What the fuck!

Well… That’ s enough whining. Straighten up, true your wheels, adjust the brakes. Here are my 10 insights on half a year of useless training:

  1. The most important: Threshold power increased by 10%.
    Fact. Measurable. Thanks to Xert, TrainingPeaks and my power cranks. Xerts Progression Chart makes it clear as hardly any other instrument:

    Xert Progression Chart
    Xert Progression Chart. Pleasing to see that it was almost always pointing upwards.

    You can only increase your height if there is still air left at the top. Obviously there was plenty of room at my place…

  2. Xert worked.
    Not as clear-cut as point 1, but a correlation must exist after all. In winter I mainly kicked my turbo on Monday, Tuesday and Wednesday at the intervals specified by Xert. Almost every week, except during recovery. Outdoors, especially the smart intervals with increasing or decreasing wattages were very difficult to maintain, but on the Turbo it worked perfectly. I would do it again anytime. Xert saved me a coach and gave me much more freedom in training.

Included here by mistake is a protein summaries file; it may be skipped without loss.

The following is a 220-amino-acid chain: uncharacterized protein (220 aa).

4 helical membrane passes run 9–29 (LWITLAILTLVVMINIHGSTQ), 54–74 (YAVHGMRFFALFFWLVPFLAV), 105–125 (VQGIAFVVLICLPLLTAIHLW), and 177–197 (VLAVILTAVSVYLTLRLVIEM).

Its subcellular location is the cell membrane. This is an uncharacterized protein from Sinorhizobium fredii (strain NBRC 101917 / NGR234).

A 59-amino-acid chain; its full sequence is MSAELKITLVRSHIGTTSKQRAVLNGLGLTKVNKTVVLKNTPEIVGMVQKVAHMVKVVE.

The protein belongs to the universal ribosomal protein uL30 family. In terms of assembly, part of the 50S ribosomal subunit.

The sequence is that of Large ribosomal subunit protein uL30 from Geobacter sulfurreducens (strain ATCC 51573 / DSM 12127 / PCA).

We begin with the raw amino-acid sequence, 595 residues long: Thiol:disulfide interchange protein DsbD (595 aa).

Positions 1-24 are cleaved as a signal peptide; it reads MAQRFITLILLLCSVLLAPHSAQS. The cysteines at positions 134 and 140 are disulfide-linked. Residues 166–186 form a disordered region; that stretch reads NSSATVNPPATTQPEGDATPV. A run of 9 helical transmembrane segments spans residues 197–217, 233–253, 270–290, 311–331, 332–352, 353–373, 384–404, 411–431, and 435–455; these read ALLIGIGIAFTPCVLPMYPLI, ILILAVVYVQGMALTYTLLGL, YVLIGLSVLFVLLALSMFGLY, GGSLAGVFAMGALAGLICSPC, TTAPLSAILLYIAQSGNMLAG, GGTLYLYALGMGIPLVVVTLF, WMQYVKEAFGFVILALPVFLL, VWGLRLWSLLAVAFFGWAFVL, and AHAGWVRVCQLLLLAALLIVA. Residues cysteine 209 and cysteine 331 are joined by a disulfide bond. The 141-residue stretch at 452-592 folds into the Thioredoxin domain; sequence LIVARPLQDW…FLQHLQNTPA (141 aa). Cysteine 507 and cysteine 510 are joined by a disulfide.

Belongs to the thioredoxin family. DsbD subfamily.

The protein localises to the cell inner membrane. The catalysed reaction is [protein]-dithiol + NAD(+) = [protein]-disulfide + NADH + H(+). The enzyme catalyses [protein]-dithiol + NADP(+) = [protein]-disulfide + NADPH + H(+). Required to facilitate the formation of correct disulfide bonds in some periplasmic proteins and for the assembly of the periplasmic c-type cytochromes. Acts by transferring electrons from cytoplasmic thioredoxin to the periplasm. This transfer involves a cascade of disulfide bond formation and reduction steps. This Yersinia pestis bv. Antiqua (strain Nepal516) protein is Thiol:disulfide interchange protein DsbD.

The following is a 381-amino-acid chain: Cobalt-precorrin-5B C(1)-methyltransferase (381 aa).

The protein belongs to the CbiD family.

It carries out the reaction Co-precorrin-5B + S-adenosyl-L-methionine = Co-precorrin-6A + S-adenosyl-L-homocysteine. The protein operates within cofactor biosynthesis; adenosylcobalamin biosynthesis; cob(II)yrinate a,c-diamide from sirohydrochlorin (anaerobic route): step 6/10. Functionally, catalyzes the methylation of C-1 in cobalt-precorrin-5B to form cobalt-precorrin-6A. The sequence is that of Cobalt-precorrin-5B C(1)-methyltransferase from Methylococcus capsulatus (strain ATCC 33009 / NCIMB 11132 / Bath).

3. My self-made training plan was bomb.
    Well. Yes, I think it was quite good. Except for one week in the middle of March, when I completely lost my motivation. Otherwise I always stuck to it. Quite classical structure 1-2-R-2-3-R etc. Thanks to Joe Friel. Great guy. And pretty easy with TrainingPeaks.

    Bombenplan
    Bomb plan. Nice micro-macro cycles every three weeks. Just right for my age, I wouldn’t have made it through four weeks 🙂

    Zeuge
    Even more visible in TrainingPeaks: Cautious but steep build-up. Basis for this was the ATP in TrainingPeaks. The red bars are the TSS per week.
  4. I am no climber at all.